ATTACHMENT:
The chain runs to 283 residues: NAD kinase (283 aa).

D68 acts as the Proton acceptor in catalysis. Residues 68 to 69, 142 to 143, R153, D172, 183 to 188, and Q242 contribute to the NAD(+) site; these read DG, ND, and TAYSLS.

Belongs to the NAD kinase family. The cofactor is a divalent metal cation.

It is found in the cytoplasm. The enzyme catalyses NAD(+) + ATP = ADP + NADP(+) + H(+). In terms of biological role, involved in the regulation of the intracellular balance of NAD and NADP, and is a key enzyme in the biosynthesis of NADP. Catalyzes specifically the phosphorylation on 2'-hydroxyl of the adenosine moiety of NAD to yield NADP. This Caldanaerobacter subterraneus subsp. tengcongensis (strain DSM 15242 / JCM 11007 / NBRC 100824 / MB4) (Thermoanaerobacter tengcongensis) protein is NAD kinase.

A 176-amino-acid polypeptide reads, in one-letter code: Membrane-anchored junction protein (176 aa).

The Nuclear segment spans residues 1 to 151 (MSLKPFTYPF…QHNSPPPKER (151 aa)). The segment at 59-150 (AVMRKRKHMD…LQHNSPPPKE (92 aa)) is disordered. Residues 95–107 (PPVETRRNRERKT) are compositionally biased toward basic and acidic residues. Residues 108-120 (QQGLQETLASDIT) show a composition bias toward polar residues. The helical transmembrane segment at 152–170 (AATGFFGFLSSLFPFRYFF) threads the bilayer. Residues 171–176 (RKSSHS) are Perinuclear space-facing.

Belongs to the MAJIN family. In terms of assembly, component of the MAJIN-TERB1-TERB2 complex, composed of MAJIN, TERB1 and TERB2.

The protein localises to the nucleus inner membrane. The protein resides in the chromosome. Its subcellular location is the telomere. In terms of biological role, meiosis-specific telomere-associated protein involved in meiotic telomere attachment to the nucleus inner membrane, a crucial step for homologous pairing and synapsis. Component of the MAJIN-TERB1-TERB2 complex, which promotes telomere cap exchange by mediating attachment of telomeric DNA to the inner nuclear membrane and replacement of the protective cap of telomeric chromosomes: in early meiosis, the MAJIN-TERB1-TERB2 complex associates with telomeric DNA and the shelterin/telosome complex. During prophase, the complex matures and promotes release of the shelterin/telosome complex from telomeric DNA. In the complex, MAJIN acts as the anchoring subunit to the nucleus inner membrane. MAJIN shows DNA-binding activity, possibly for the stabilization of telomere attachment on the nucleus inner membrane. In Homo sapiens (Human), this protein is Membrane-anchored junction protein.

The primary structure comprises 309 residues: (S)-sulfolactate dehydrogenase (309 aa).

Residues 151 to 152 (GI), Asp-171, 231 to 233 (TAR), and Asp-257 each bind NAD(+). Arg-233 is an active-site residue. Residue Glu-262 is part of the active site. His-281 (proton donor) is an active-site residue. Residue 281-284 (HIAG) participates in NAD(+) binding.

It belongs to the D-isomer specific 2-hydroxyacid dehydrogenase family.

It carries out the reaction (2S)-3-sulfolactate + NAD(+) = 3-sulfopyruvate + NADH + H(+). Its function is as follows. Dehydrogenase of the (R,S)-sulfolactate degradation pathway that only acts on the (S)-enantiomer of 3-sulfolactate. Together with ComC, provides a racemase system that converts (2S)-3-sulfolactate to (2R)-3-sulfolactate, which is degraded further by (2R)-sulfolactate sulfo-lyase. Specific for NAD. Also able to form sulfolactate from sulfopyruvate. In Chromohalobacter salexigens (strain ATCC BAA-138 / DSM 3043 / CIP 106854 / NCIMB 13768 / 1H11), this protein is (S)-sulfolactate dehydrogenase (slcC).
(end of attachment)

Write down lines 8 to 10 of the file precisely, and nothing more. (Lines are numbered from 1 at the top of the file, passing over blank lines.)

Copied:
The protein localises to the nucleus inner membrane. The protein resides in the chromosome. Its subcellular location is the telomere. In terms of biological role, meiosis-specific telomere-associated protein involved in meiotic telomere attachment to the nucleus inner membrane, a crucial step for homologous pairing and synapsis. Component of the MAJIN-TERB1-TERB2 complex, which promotes telomere cap exchange by mediating attachment of telomeric DNA to the inner nuclear membrane and replacement of the protective cap of telomeric chromosomes: in early meiosis, the MAJIN-TERB1-TERB2 complex associates with telomeric DNA and the shelterin/telosome complex. During prophase, the complex matures and promotes release of the shelterin/telosome complex from telomeric DNA. In the complex, MAJIN acts as the anchoring subunit to the nucleus inner membrane. MAJIN shows DNA-binding activity, possibly for the stabilization of telomere attachment on the nucleus inner membrane. In Homo sapiens (Human), this protein is Membrane-anchored junction protein.

The primary structure comprises 309 residues: (S)-sulfolactate dehydrogenase (309 aa).

Residues 151 to 152 (GI), Asp-171, 231 to 233 (TAR), and Asp-257 each bind NAD(+). Arg-233 is an active-site residue. Residue Glu-262 is part of the active site. His-281 (proton donor) is an active-site residue. Residue 281-284 (HIAG) participates in NAD(+) binding.